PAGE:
According to the Knowledge Product (KP) studies commissioned by the Department of Environmental Affairs (DEA), a clean material recovery facility (cMRF) is suitable for the processing of dry, mixed recyclables that have been segregated from the general waste stream. The recyclables can be sourced from a number of suitable collections, namely a domestic household recycling collection, a commercial dry recycling collection or recycling collected by authorities at transfer sites /civic amenity sites /drop off points. A cMRF will typically handle metals, plastic, glass, paper, cardboard, textiles and waxed cartons. Use was made of the manual provided by GreenCape and approved by the Western Cape Department of Economic Development and Tourism, ‘Towards integrated municipal waste management: technical guide for technology identification and screening for integrated waste management planning’.
Main license requirements for cMRF CLICK HERE [Insert link to legislation table]
Read more (http://www.joburg.org.za/images/October/5.pdf) Pikitup Johannesburg SOC Limited initiated a pilot ‘Separation at Source’ project in the Waterval Depot Area in November 2009, targeting 35,000 households. The vision of the 'Separation at Source' team is to ‘divert recyclable waste away from landfill’ through a separate dry recycling operation (paper, glass, plastic and cans). The recyclables are collected by co-operatives and taken to sorting and recycling facilities. The pilot project proved successful and segregation at source has been initiated. In support of the roll-out of the 'Separation at Source' programme, the Robinson Deep material recycling facility (MRF) has been re-commissioned as a clean MRF. The ‘Separation at Source’ programme was expanded to other areas (Zondi, Diepsloot and Orange Farm), to serve approximately 265,000 households, collecting 4,970 tonnes per annum of recyclable materials. Pikitup was to extend this service to cover the entire City by June 2014, namely all 958,000 households. The Robinson Deep MRF was built in the early 1990s and was previously operated as a ‘dirty’ MRF, receiving mixed waste and sorting through the ‘dirty’ mixed waste to recover recyclables. Recovery was inefficient and the demand for the ‘contaminated’ recovered materials was poor. This operation was found not to be viable and subsequently the facility was closed, prior to being re-commissioned as a clean MRF which is currently operational. Mechanised conveyors and manual sorters are used. Reclaimers, previously hand-picking recyclables from landfill sites, are provided with formal employment in the facility away from the hazardous tipping areas of the landfill. About 450 jobs were expected to be created at the Robinson Deep MRF when in full operation. The reclaimers can be deployed to the MRF to work under better controlled and hygienic conditions. It is envisaged that as the City-wide roll-out of clean recyclable bins progresses, less recyclable waste will find its way to the landfill. This will also contribute significantly to the reduction of waste that is disposed at the landfill site, thereby prolonging its lifespan. Source: Jeffares and Green Waste Minimisation Strategy, 2014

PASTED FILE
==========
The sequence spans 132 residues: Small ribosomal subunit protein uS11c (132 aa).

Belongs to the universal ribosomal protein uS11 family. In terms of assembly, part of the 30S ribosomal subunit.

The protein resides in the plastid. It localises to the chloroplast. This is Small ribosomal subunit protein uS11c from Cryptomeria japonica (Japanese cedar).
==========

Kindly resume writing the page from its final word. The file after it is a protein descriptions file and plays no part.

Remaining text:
Read more (http://pocacito.eu/sites/default/files/Kraaifontein_CapeTown.pdf, http://www.civildesigner.com/news/saice/kraaifontein.pdf) The Kraaifontein Waste Management facility currently integrates refuse transfer of 1 000 tonnes per day with a semi-mechanised material recovery facility (MRF). It uses a combination of mechanical and manual technologies to sort approximately 100 tonnes per day of dry recyclables, which have been separated at source and collected by the facility’s operator. The aim is to divert as much waste as possible from landfill sites and to facilitate economically viable recycling. The general operation is successful; however, the pyrolysis plant has been sold to a private entity as the city was unable to run it successfully.
Kraaifontein MRF City of Cape Town
Read more (http://www.mpactrecycling.co.za/about/our-operations) Durban Solid Waste (DSW) runs an orange bag system where householders separate clean recyclable wastes (paper, paper-board and plastics) from their waste which is placed in a black bag. A separate privatised collection system using local contractors is used to collect the orange bags while DSW (the metro waste management agency) collects the black bags. A white bag is planned to be introduced into the system to collect glass and tin cans. The orange bags are delivered to the Mpact clean MRF where a simple floor sorting and labour-intensive system is used. It has been demonstrated in Ethekwini Metro that the sorters prefer the simple floor sorting process and prefer to be employed. Further when the people are employed, they will sort without selectivity but informal systems lead to cherry picking for themselves. A formal trommel and conveyor system was provided where the staff sort into bins but staff indicate that they prefer the simple floor sorting process.
According to the Knowledge Product (KP)studies commissioned by the Department of Environmental Affai...
According to the Knowledge Product (KP) studies commissioned by the Department of Environmental Affa...